Corresponding author: Fabrizio Mazzonna, Max Planck Institute for Social Law and Social Policy, Amalienstrasse 33, D-80799 Munich, Germany. Email: firstname.lastname@example.org; email@example.com
The Effect of Education on Old Age Cognitive Abilities: Evidence from a Regression Discontinuity Design*
Article first published online: 12 APR 2012
© 2012 The Author(s). The Economic Journal © 2012 Royal Economic Society
The Economic Journal
Special Issue: FOUNDATIONS OF REVEALED PREFERENCE
Volume 122, Issue 560, pages 418–448, May 2012
How to Cite
Banks, J. and Mazzonna, F. (2012), The Effect of Education on Old Age Cognitive Abilities: Evidence from a Regression Discontinuity Design. The Economic Journal, 122: 418–448. doi: 10.1111/j.1468-0297.2012.02499.x
We are grateful to Janet Currie and Franco Peracchi, as well as two anonymous referees, for comments on earlier drafts of this work. We are also grateful to the audience of the 2010 RAND Workshop on Comparative International Research Based on HRS, ELSA and SHARE. Banks is grateful to the Economic and Social Research Council and the US National Institute on Ageing for funding his research on this project. Data from the ELSA were supplied by the ESRC Data Archive. ELSA was developed by researchers based at University College London, the Institute for Fiscal Studies and the National Centre for Social Research, with funding provided by the US National Institute on Ageing and a consortium of UK government departments coordinated by the Office for National Statistics. Responsibility for interpretation of the data, as well as for any errors, is the authors’ alone.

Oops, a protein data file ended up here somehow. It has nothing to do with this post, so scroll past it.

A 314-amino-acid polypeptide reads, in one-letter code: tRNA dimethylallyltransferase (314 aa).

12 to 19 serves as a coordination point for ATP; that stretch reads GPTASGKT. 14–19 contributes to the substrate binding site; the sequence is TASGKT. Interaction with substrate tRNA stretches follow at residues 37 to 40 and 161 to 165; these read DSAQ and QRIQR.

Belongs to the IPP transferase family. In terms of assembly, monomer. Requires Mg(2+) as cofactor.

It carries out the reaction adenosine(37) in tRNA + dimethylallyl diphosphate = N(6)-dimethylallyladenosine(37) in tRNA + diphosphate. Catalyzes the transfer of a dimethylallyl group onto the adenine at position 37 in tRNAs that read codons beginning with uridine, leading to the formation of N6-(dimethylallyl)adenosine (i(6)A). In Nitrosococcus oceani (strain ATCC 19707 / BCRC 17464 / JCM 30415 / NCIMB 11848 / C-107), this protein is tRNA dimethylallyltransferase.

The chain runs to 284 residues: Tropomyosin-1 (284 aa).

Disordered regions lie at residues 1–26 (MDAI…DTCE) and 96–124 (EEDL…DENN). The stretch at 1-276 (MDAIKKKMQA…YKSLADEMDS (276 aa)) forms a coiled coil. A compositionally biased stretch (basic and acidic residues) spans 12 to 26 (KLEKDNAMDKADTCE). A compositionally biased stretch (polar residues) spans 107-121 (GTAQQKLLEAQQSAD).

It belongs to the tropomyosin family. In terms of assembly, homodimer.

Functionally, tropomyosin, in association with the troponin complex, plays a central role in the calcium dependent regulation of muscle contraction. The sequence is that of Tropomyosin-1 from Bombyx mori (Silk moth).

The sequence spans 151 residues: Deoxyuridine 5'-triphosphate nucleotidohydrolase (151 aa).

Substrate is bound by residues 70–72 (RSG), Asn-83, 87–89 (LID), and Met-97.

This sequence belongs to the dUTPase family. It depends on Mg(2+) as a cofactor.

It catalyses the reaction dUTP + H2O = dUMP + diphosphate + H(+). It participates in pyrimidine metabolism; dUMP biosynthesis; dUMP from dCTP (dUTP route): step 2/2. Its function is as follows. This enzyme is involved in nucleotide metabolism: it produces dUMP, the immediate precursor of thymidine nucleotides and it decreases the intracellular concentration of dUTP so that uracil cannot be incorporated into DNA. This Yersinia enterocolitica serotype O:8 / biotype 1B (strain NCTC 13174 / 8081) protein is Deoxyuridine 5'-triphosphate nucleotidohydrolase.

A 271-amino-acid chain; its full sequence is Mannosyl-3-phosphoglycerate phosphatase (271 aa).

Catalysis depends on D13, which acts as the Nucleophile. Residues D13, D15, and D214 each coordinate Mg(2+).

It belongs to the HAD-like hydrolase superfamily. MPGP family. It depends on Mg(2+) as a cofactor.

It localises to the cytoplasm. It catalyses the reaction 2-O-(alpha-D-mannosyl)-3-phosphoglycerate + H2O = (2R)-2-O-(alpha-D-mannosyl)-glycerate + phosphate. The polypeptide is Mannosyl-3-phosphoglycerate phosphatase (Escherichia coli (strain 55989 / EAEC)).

- Issue published online: 12 APR 2012
- Article first published online: 12 APR 2012
- Accepted manuscript online: 7 FEB 2012 12:00AM EST
In this article, we exploit the 1947 change to the minimum school-leaving age in England from 14 to 15, to evaluate the causal effect of a year of education on cognitive abilities at older ages. We use a regression discontinuity design analysis and find a large and significant effect of the reform on males’ memory and executive functioning at older ages, using simple cognitive tests from the English Longitudinal Survey on Ageing as our outcome measures. This result is particularly remarkable as the reform had a powerful and immediate effect on about half the population of 14 years olds. We investigate and discuss the potential channels by which this reform may have had its effects, as well as carrying out a full set of sensitivity analyses and robustness checks.